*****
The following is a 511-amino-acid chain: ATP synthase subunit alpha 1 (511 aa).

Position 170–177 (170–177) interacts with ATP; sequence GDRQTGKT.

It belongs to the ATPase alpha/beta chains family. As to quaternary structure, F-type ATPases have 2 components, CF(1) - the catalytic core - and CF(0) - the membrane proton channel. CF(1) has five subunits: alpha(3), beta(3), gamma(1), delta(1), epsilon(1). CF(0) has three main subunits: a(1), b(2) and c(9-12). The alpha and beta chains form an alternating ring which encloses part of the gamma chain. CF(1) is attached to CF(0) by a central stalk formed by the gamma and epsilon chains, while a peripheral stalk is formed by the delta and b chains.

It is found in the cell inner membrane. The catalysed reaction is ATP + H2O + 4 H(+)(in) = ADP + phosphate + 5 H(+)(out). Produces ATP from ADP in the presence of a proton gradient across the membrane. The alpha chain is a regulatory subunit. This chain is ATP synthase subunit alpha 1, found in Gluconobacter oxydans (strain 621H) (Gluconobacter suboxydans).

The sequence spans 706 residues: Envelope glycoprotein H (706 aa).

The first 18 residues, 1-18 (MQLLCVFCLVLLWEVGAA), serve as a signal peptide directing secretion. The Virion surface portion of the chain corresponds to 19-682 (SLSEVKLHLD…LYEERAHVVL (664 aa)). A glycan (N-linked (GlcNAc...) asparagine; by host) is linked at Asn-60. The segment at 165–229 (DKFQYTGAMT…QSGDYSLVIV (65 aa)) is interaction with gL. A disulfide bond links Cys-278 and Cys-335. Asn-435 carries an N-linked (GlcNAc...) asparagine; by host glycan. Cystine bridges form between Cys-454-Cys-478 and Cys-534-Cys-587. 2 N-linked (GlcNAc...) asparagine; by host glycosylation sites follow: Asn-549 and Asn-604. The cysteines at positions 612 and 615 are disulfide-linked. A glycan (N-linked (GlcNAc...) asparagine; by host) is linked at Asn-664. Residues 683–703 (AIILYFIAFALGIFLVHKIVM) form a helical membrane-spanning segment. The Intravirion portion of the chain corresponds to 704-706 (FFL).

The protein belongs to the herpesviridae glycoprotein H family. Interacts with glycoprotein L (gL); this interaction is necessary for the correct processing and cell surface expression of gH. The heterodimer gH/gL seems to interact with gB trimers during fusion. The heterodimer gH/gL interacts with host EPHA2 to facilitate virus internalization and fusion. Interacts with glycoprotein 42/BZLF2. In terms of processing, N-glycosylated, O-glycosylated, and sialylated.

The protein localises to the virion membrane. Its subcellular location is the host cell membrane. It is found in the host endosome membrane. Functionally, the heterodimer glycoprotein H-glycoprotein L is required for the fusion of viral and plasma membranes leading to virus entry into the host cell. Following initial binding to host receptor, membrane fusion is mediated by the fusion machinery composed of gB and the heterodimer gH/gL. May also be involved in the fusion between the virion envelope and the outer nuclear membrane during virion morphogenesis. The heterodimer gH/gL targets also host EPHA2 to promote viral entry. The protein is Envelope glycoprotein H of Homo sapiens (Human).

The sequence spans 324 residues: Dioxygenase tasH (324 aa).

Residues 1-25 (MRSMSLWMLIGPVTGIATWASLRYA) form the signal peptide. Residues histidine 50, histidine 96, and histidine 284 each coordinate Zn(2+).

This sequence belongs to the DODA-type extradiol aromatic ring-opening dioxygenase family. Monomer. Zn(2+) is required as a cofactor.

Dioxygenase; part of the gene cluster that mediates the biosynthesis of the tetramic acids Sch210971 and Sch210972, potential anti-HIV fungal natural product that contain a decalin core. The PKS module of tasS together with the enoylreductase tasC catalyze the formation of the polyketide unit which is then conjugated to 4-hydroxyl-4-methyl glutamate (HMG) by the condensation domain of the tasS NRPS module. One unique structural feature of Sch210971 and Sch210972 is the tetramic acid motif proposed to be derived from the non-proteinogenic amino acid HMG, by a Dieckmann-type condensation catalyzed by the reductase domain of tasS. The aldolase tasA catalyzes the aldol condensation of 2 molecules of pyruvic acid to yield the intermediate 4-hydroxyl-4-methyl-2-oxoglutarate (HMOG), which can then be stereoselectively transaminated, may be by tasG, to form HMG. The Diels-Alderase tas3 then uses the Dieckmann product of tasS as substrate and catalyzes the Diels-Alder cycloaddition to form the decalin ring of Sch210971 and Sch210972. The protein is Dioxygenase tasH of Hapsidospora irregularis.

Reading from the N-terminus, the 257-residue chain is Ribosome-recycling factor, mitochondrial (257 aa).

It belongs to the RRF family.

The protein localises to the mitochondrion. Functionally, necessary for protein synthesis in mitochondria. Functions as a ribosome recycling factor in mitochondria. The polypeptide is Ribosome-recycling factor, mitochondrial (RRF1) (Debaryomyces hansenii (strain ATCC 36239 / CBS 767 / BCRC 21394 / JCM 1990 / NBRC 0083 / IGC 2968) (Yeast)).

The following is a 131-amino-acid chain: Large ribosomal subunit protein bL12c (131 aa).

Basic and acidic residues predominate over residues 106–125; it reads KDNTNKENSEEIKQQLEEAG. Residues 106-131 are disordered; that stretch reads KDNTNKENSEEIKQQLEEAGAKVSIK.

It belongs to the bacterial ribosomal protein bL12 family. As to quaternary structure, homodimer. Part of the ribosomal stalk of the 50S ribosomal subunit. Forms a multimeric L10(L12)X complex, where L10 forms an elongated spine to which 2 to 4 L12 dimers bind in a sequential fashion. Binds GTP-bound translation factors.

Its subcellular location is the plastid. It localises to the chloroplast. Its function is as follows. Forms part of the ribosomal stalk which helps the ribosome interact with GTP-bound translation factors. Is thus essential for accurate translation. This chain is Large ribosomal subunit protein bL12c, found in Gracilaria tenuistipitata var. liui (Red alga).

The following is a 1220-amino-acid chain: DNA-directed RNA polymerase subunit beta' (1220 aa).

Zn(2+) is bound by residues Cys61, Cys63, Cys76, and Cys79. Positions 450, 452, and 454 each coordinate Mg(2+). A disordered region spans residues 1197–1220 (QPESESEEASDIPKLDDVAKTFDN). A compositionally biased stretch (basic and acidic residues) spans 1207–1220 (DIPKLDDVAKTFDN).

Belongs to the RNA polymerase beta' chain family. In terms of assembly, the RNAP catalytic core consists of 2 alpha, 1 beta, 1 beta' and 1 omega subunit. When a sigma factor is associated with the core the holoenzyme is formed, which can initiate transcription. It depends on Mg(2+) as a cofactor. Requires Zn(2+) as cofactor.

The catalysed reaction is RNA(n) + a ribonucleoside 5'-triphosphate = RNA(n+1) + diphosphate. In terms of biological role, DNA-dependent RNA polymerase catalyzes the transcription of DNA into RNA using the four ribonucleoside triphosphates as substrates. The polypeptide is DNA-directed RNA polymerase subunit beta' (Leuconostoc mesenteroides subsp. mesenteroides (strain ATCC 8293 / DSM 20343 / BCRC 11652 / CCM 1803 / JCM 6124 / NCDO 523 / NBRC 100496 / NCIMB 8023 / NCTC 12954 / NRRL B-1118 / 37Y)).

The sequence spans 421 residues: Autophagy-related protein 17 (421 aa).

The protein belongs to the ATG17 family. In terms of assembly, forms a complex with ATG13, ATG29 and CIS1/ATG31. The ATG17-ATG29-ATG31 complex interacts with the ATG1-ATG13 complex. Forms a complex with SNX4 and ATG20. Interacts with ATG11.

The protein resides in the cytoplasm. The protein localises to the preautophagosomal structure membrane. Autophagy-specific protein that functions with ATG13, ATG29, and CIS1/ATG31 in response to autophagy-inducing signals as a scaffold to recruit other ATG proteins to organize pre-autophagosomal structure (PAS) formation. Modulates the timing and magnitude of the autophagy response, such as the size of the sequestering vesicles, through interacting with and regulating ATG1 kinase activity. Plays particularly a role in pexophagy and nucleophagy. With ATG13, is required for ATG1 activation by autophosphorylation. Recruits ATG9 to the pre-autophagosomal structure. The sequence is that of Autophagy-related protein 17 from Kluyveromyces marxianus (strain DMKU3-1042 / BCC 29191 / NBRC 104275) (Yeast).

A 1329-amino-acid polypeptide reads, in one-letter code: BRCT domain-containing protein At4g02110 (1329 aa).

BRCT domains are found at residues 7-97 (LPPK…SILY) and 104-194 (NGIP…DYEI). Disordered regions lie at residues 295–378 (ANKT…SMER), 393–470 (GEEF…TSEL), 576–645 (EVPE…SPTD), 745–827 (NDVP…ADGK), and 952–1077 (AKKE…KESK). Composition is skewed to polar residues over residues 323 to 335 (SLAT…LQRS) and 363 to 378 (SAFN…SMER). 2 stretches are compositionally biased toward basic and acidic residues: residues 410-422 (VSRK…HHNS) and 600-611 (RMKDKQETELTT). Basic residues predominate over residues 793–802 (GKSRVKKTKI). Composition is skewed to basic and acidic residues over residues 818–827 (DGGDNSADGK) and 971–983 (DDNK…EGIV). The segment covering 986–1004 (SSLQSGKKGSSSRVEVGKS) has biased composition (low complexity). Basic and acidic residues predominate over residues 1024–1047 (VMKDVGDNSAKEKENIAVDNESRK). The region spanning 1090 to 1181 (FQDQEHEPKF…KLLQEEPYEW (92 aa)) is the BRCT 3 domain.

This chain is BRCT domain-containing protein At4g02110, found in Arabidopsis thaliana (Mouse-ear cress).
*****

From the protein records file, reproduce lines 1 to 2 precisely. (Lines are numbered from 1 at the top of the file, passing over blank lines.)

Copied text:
The following is a 511-amino-acid chain: ATP synthase subunit alpha 1 (511 aa).

Position 170–177 (170–177) interacts with ATP; sequence GDRQTGKT.